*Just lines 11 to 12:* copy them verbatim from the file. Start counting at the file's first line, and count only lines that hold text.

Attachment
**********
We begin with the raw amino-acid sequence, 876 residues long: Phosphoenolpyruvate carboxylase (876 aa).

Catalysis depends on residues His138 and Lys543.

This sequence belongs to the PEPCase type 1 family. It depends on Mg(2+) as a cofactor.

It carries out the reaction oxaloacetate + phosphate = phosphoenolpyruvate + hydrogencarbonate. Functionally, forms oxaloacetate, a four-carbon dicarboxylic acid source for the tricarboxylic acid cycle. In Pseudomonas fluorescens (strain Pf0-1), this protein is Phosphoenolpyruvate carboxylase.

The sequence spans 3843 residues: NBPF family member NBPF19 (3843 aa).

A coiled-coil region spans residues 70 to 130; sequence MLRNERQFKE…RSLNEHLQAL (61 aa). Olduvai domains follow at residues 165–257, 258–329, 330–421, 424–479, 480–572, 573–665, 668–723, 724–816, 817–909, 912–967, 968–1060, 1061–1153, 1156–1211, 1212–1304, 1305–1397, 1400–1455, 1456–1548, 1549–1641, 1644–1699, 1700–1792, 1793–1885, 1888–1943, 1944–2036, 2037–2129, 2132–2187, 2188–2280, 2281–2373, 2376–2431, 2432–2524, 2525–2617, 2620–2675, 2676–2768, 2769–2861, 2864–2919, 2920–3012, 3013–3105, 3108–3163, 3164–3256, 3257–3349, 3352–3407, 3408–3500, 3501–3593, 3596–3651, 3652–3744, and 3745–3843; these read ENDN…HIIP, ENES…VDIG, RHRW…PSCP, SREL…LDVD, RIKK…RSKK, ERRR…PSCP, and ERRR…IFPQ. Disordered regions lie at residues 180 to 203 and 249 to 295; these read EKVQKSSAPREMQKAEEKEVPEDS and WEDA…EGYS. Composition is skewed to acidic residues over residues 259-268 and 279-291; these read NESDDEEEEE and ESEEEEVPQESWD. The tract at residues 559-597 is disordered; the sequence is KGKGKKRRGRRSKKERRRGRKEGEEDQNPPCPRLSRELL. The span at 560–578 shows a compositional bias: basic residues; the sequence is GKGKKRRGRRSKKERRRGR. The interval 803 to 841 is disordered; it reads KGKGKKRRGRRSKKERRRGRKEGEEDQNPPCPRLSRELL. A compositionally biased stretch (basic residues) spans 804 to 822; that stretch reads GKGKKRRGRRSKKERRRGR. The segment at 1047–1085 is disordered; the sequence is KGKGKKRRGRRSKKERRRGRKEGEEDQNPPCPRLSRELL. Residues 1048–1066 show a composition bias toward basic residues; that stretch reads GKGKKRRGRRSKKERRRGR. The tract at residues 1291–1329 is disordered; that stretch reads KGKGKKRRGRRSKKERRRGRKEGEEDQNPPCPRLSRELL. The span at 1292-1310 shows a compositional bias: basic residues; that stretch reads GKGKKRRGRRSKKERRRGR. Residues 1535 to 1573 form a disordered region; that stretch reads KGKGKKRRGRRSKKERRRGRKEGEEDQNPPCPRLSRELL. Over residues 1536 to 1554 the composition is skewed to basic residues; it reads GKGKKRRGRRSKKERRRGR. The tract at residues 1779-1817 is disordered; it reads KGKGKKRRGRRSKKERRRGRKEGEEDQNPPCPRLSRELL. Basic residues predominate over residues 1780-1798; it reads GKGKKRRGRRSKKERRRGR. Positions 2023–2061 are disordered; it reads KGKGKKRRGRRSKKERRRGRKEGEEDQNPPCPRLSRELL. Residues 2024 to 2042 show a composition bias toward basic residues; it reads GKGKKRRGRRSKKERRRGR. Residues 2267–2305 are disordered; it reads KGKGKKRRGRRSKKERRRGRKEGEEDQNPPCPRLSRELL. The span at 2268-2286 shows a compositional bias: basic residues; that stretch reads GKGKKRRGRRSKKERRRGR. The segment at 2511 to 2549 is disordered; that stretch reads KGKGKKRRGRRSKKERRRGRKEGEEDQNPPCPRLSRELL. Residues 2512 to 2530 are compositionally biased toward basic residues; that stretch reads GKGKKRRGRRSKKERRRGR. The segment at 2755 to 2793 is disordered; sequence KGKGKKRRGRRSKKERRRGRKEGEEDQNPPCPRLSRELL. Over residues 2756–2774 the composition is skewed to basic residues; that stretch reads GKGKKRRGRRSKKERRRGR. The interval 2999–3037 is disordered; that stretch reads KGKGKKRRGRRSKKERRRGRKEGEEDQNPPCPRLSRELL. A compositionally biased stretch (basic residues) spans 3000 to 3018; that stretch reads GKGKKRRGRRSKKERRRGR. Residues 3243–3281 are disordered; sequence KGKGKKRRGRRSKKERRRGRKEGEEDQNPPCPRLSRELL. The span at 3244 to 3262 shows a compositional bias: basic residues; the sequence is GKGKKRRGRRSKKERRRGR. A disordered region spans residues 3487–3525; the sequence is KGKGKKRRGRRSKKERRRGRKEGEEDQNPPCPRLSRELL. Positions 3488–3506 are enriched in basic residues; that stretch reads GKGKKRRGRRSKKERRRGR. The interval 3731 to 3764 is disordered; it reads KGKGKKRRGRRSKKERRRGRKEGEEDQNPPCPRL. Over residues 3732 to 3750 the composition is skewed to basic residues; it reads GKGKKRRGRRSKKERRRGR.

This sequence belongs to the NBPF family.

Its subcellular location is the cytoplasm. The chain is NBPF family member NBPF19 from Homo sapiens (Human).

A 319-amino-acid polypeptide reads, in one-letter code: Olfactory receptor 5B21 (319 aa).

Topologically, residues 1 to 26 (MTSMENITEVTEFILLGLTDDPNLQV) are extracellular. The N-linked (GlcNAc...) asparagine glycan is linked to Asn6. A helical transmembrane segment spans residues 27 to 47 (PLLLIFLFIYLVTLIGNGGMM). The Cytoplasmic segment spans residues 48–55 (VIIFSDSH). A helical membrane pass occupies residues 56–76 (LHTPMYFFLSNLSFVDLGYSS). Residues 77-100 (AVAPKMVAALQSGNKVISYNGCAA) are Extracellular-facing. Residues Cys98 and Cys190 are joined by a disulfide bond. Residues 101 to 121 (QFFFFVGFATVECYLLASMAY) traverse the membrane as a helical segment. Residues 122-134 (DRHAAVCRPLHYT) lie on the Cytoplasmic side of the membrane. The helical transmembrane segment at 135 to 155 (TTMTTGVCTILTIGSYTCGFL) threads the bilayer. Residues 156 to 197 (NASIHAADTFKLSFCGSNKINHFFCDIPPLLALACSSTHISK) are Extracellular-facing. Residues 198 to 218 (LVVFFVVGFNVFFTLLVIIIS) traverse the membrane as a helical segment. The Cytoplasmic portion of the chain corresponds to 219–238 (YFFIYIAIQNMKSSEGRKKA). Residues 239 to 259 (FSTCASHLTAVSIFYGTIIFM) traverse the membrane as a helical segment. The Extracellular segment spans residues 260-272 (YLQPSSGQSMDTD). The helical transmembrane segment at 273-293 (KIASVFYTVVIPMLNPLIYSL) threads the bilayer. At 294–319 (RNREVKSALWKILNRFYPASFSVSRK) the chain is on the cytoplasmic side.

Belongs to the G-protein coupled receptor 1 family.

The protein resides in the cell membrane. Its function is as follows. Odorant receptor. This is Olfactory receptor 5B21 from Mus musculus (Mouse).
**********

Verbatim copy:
Belongs to the G-protein coupled receptor 1 family.

The protein resides in the cell membrane. Its function is as follows. Odorant receptor. This is Olfactory receptor 5B21 from Mus musculus (Mouse).